To quote the VoCamp wiki:
VoCamp is a series of informal events where people can spend some dedicated time creating lightweight vocabularies/ontologies for the Semantic Web/Web of Data. The emphasis of the events is not on creating the perfect ontology in a particular domain, but on creating vocabs that are good enough for people to start using for publishing data on the Web.
I admit that I went into the event slightly unprepared, as I didn't have any firm ideas about any specific vocabulary I wanted to work on, but happy to join in with anyone who was working on anything of interest. Some of the outputs of the various groups are listed on the wiki page.
As well as work on specific vocabularies, the opening discussions highlighted an interest in a small set of more general issues, which included the expression of "structural constraints" and "validation"; broader questions of collecting and interpreting vocabulary usage; representing RDF data using JSON; and the features available in OWL 2. Friday morning was set aside for those topics, which meant I had an opportunity to talk a little bit about the work being done within the Dublin Core Metadata Initiative on "Description Set Profiles", which I've mentioned in some recent posts here. I did hastily knock up a few slides, mainly as an aide memoire to make sure I mentioned various bits and pieces:
There was a useful discussion around various different approaches for representing such patterns of constraints at the level of the RDF graph, either based on query patterns, or on the use of OWL (with a "closed-world" assumption that the "world" in question is the graph at hand). Some of the new features in OWL 2, such as capabilities for expressing restrictions on datatypes seem to make it quite an attractive candidate for this sort of task.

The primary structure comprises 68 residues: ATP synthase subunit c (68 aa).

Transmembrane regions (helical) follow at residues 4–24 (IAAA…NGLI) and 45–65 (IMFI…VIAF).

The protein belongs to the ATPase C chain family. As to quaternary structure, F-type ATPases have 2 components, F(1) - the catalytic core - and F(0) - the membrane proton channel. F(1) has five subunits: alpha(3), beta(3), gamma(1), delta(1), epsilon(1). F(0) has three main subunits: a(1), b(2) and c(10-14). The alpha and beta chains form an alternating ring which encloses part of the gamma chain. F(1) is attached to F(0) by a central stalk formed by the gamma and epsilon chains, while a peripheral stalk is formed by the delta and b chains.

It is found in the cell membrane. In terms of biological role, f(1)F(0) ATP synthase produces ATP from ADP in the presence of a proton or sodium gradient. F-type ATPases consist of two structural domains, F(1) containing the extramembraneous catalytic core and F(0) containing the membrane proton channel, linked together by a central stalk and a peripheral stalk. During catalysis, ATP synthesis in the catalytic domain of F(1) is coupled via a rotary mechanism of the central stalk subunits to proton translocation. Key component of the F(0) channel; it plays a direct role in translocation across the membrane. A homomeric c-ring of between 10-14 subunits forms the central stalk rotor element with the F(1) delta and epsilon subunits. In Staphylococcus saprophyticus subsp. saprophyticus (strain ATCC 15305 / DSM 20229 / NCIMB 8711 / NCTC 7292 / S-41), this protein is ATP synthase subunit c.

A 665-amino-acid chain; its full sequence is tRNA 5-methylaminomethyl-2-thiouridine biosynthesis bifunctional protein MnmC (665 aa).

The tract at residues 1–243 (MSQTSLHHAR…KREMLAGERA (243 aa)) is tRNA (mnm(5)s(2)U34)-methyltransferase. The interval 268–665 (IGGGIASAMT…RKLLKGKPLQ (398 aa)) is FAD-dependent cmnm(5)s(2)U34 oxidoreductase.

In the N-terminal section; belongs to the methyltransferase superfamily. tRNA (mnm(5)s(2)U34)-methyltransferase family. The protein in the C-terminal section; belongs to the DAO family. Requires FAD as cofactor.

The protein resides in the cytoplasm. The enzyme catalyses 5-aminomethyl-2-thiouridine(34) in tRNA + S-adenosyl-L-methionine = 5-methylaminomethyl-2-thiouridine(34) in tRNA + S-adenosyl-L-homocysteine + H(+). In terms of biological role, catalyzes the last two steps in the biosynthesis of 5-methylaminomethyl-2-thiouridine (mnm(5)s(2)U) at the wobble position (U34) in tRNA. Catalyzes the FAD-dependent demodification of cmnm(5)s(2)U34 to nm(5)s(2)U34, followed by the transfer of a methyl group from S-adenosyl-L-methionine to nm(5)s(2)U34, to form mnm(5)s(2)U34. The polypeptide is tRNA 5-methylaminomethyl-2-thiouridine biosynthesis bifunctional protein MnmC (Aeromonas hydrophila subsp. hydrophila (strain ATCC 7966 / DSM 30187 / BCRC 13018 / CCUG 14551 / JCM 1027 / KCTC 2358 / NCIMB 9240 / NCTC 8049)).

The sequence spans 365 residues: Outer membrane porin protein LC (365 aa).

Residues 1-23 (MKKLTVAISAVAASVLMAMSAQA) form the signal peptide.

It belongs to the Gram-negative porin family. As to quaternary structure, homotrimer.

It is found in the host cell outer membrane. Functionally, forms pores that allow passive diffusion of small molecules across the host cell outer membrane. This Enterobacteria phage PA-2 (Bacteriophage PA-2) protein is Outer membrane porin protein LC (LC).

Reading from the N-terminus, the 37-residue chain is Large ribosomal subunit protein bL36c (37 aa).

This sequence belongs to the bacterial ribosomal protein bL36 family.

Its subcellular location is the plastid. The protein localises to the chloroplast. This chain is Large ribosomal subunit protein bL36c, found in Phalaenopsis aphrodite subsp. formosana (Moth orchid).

I was asked about whether we had considered the use of OWL in the DCMI context. IIRC, we decided against it mostly because we wanted an approach that built explicitly on the description model of the DCMI Abstract Model (i.e. talked in terms of "descriptions" and "statements" and patterns of use of those particular constructs), though I think the "open-world" considerations were also an issue (See this piece for a discussion of some of the "gotchas" that can arise).
Having said that, it would seem a good idea to explore to what extent the constraint types permitted by the DSP model might be mapped into other form(s) of expressing constraints which might be adopted.
All in all, it was a very enjoyable couple of days: a fairly low-key, thoughtful, gentle sort of gathering - no "pitches", no prizes, no "dragons" in their "dens", or other cod-"bizniz" memes :-) - just an opportunity for people to chat and work together on topics that interested them. Thank you to Tom & Damian & Libby for doing the organisation (and introducing me to a very nice Chinese restaurant in Bristol on the Thursday night!)